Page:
BACK in May, Scottish Borders Licensing Board was so appalled at reports of underage drinking at a Galashiels pub that they banned the sale of alcohol on the premises for a month.
And councillors ordered that once that suspension was served, no customers aged under 18 should be allowed in any part of H20 in Overhaugh Street which has a main downstairs bistro area and a first floor function room.
But on Friday, despite protests from the police, the board relented on that condition and granted licensees Liugi and Paulo Crolla permission to entertain children (under 15s) and young people (aged 16 and 17).
But the youngsters will be restricted to the ground floor, must be accompanied by an appropriately-aged adult and be off the premises by 9pm.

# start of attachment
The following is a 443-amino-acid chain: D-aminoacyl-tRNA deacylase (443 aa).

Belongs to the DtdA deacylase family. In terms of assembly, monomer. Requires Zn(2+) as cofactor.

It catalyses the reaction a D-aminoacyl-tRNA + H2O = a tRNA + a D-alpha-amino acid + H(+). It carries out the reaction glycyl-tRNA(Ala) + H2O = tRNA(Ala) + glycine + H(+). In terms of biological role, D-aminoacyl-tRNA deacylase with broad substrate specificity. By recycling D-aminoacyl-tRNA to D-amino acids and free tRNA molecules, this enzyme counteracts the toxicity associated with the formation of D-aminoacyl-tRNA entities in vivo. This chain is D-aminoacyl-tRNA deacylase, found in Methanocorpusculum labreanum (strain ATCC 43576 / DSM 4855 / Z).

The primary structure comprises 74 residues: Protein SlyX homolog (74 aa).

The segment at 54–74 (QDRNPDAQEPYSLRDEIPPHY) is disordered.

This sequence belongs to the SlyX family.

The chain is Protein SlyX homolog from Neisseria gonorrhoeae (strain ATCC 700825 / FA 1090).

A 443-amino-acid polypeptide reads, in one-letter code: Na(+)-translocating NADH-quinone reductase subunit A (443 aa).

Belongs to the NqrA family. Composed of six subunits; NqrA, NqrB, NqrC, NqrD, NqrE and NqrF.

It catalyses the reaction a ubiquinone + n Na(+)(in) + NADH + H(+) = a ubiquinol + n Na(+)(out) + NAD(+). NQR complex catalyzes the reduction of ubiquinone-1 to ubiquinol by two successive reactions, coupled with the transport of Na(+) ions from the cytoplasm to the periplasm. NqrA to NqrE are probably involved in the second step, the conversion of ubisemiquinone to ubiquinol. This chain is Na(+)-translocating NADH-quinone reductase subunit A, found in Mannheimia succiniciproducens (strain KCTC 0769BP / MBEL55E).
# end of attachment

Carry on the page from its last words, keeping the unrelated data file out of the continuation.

As reported last week, that application was opposed by Inspector John Scott, of the police community safety team, who cited previous abuse of the board’s policy on children and young people and claimed five months [since the under-18 ban was introduced] was not sufficient to display management improvement.
However, he conceded a “dramatic” reduction of 78 per cent in antisocial behaviour incidents directly associated with the pub over that period.
And legal agents acting for H20 claimed the downstairs bistro business had suffered over the period of the ban.
Also on Friday, the board agreed variations to the licences at Marks and Spencer in Galashiels (to increase the alcohol display area from 36.9 to 41.9 metres squared), The Kings Arms in Melrose (to extend drinking hours from midnight to 1am on Friday and Saturday) and of the Exchange Inn in Jedburgh (hours extension to 1am on Saturday and midnight on Sunday).